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  1. Pharmacology

    1. Calcium is a cation that is necessary for the normal functioning of a variety of enzymes and organ systems, including muscle and nerve tissue. Hypocalcemia, or a blockade of the effects of calcium, may cause muscle cramps, tetany, and ventricular fibrillation. Antagonism of calcium-dependent channels results in hypotension, bradycardia, and atrioventricular (AV) block.

    2. Calcium ions rapidly bind to fluoride ions, abolishing their toxic effects.

    3. Calcium can reverse the negative inotropic effects of calcium antagonists; however, depressed automaticity and AV nodal conduction velocity and vasodilation caused by these agents may not respond to calcium administration.

    4. Calcium stabilizes cardiac cell membranes in hyperkalemic states.

    5. Calcium is a physiologic antagonist to the effects of hypermagnesemia.

  2. Indications

    1. Symptomatic hypocalcemia resulting from intoxication by fluoride, oxalate, or the intravenous anticoagulant citrate.

    2. Hydrofluoric acid exposure.

    3. Hypotension in the setting of calcium channel antagonist (eg, verapamil) toxicity.

    4. Severe hyperkalemia with cardiac manifestations.

    5. Symptomatic hypermagnesemia.

  3. Contraindications

    1. Hypercalcemia except in the setting of calcium channel antagonist poisoning, in which hypercalcemia may be desirable.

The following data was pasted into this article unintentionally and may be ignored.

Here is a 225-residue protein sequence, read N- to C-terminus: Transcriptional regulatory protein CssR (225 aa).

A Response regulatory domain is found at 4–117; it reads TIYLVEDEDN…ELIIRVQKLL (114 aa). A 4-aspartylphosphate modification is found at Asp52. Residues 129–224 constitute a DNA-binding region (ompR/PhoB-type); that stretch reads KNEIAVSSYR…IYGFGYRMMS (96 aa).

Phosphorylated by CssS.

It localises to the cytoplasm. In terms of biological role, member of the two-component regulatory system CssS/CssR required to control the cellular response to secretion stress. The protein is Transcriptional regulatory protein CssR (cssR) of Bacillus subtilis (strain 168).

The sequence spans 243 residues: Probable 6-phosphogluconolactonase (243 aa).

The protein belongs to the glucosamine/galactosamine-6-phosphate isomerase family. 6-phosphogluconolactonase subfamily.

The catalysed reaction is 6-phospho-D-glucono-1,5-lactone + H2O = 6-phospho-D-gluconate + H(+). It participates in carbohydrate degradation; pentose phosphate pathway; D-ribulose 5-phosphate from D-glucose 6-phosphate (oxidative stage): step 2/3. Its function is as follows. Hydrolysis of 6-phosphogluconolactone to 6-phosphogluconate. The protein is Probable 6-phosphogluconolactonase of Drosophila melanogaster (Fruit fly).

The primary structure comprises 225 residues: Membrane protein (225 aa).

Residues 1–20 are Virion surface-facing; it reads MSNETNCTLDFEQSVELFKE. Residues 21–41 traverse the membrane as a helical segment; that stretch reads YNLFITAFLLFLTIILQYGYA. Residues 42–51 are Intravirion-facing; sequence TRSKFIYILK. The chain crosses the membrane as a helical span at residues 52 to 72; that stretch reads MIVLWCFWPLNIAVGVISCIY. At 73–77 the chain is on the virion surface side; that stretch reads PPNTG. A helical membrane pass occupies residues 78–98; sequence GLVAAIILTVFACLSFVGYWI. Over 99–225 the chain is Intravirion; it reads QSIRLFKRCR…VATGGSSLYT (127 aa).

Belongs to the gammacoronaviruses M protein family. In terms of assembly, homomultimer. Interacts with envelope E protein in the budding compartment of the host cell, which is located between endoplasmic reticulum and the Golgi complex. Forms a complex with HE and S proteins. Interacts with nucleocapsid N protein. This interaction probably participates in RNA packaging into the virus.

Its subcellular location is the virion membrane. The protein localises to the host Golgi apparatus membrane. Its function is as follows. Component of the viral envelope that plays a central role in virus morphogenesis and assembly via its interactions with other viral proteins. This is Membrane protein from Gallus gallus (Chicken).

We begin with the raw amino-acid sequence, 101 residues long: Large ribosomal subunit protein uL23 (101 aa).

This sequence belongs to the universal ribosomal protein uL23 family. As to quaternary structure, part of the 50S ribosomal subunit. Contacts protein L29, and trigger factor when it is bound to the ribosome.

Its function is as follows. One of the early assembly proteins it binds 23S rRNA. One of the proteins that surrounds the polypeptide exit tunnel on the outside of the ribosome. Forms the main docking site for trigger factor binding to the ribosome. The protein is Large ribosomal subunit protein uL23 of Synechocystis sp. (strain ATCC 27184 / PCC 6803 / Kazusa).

2. Older textbooks list digoxin poisoning as a contraindication, but this warning is not supported by animal studies or human case reports.

    3. Note: Calcium chloride salt should not be used for intradermal, subcutaneous, or intra-arterial injection because it is highly concentrated and may result in further tissue damage. When given intravenously, use a central line or a secure, freely-flowing large peripheral venous line.

  4. Adverse effects

    1. Tissue irritation, particularly with calcium chloride salt; extravasation may cause local irritation or necrosis.

    2. Hypercalcemia, especially in patients with diminished renal function.

    3. Hypotension, bradycardia, syncope, and cardiac dysrhythmias caused by rapid intravenous administration.

    4. Neuromuscular weakness.

    5. Constipation caused by orally administered calcium salts.

    6. Use in pregnancy. FDA Category C (indeterminate). This does not preclude its acute, short-term use for a seriously symptomatic patient (Introduction).

  5. Drug or laboratory interactions

    1. Inotropic and dysrhythmogenic effects of digoxin and other cardiac glycosides may be potentiated by calcium, but this interaction appears largely theoretical, and animal studies have failed to demonstrate harm when calcium is used to treat severe hyperkalemia.

    2. A precipitate will form with solutions containing soluble salts of carbonates, phosphates, or sulfates, and with sodium bicarbonate and various antibiotics.

  6. Dosage and method of administration. Note: A 10% solution of calcium chloride contains three times the amount of calcium ions per milliliter that a 10% solution of calcium gluconate contains. (A 10% solution of calcium chloride contains 27.2 mg/mL of elemental calcium; a 10% solution of calcium gluconate contains 9 mg/mL of elemental calcium.)

    1. Oral fluoride ingestion. Administer calcium-containing antacid (calcium carbonate) orally to complex fluoride ions.

    2. Symptomatic hypocalcemia, hyperkalemia. Give 20–30 mL (2-3 g) of 10% calcium gluconate (children: 0.3-0.4 mL/kg), or 5–10 mL (0.5–1 g) of 10% calcium chloride (children: 0.1-0.2 mL/kg), slowly IV over 5–10 minutes. Repeat as needed every 10–20 minutes.

    3. Calcium antagonist poisoning. May start with doses as described above. Typically, give an initial IV dose of 30 mL (3 g) of 10% calcium gluconate (children: 0.6 ...

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